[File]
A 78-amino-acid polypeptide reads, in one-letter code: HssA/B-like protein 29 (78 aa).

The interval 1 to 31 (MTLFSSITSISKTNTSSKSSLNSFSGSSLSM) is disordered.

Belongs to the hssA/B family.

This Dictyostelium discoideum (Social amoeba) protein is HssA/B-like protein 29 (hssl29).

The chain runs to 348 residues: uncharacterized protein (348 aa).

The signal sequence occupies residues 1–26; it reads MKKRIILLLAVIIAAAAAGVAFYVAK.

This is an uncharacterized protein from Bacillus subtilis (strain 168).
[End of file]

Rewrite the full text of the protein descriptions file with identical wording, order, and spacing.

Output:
A 78-amino-acid polypeptide reads, in one-letter code: HssA/B-like protein 29 (78 aa).

The interval 1 to 31 (MTLFSSITSISKTNTSSKSSLNSFSGSSLSM) is disordered.

Belongs to the hssA/B family.

This Dictyostelium discoideum (Social amoeba) protein is HssA/B-like protein 29 (hssl29).

The chain runs to 348 residues: uncharacterized protein (348 aa).

The signal sequence occupies residues 1–26; it reads MKKRIILLLAVIIAAAAAGVAFYVAK.

This is an uncharacterized protein from Bacillus subtilis (strain 168).